Silk Road kingpin Ulbricht found guilty

Silk Road kingpin Ulbricht found guilty

Ross Ulbricht could face life in prison after being found guilty of seven charges related to his running of the Silk Road, a dark web bazaar where shoppers bought and sold illegal goods with bitcoin.

According to prosecutors, Ulbricht - who went by the online name Dread Pirate Roberts - ran he Silk Road from 2011 until 2013, offering users the chance to buy illegal services and goods, like drugs, with bitcoin.

In late 2013 the FBI swooped in to close the site and arrest Ulbricht, seizing a laptop full of incriminating evidence. They also seized millions of dollars in bitcoin which would be used in evidence against him because he had not laundered his currency, meaning that it could be tracked through the public ledger. Former FBI agent Ilhwan Yum told the court that he traced more than $13 million in transactions from the Silk Road to Ulbricht's wallet.

Bitcoin was the only form of payment accepted on the Silk Road, with the site essentially operating an internal bank where every user had to hold an account. These accounts - nearly a million were registered - had bitcoin addresses stored on wallets on servers controlled by the site. Once the wallets were loaded with currency, they could be used to buy from vendors on the site, with Ulbricht charging a commission of between eight per cent and 15%.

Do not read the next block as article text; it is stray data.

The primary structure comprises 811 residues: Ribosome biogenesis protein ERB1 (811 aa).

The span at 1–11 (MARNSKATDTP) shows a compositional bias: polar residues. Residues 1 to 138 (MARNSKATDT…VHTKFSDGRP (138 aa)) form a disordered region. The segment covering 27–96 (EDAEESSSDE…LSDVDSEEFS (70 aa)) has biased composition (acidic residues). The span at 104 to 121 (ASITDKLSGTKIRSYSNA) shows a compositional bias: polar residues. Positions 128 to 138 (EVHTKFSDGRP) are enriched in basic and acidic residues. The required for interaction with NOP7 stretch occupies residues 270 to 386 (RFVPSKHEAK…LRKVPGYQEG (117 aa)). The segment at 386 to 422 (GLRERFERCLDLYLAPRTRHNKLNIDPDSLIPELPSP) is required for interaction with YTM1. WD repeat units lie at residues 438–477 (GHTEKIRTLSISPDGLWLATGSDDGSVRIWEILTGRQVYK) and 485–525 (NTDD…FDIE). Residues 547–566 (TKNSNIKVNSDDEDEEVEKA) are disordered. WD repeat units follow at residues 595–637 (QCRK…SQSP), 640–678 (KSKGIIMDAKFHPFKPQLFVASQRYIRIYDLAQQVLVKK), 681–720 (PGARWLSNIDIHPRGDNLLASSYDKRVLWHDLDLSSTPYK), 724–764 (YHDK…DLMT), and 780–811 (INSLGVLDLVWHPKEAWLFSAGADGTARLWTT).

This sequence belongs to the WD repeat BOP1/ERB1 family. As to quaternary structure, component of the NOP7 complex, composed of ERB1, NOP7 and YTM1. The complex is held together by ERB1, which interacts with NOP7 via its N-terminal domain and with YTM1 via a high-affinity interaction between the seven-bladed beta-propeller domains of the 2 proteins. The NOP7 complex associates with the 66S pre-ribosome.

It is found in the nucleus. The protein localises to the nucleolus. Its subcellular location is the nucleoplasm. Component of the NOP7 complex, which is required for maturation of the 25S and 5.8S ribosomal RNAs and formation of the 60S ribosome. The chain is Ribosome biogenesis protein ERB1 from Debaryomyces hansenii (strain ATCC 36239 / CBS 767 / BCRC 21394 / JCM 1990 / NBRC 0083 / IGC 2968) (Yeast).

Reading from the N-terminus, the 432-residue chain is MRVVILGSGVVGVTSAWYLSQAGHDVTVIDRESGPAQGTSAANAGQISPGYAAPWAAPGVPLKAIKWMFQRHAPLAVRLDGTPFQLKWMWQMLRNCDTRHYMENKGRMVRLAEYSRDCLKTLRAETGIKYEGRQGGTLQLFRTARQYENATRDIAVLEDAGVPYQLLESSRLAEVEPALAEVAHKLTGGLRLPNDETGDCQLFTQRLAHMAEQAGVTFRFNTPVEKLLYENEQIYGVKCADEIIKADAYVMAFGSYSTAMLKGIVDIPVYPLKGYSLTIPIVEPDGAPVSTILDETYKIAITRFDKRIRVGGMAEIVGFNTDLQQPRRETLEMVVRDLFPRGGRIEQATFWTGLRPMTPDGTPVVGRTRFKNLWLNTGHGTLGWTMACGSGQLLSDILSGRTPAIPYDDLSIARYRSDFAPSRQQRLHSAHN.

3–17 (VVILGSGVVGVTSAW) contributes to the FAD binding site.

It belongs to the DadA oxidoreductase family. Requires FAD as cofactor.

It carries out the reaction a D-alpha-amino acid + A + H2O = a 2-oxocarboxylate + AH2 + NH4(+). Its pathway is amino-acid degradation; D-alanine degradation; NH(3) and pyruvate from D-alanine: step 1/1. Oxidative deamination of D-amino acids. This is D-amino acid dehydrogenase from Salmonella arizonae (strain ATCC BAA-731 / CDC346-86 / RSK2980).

During his trial, Ulbricht admitted that he started the site but claimed to have left it within months. At one point claims surfaced that the "real" Dread Pirate Roberts was the former boss of bankrupt bitcoin exchange, Mark Karpeles.

However, after less than four hours of deliberation, the jury found him guilty of all seven charges faced, including narcotics and money laundering conspiracies. He faces a minimum of 30 years in prison.

Says Manhattan US Attorney Preet Bharara: "Ulbricht’s arrest and conviction - and our seizure of millions of dollars of Silk Road Bitcoins - should send a clear message to anyone else attempting to operate an online criminal enterprise."

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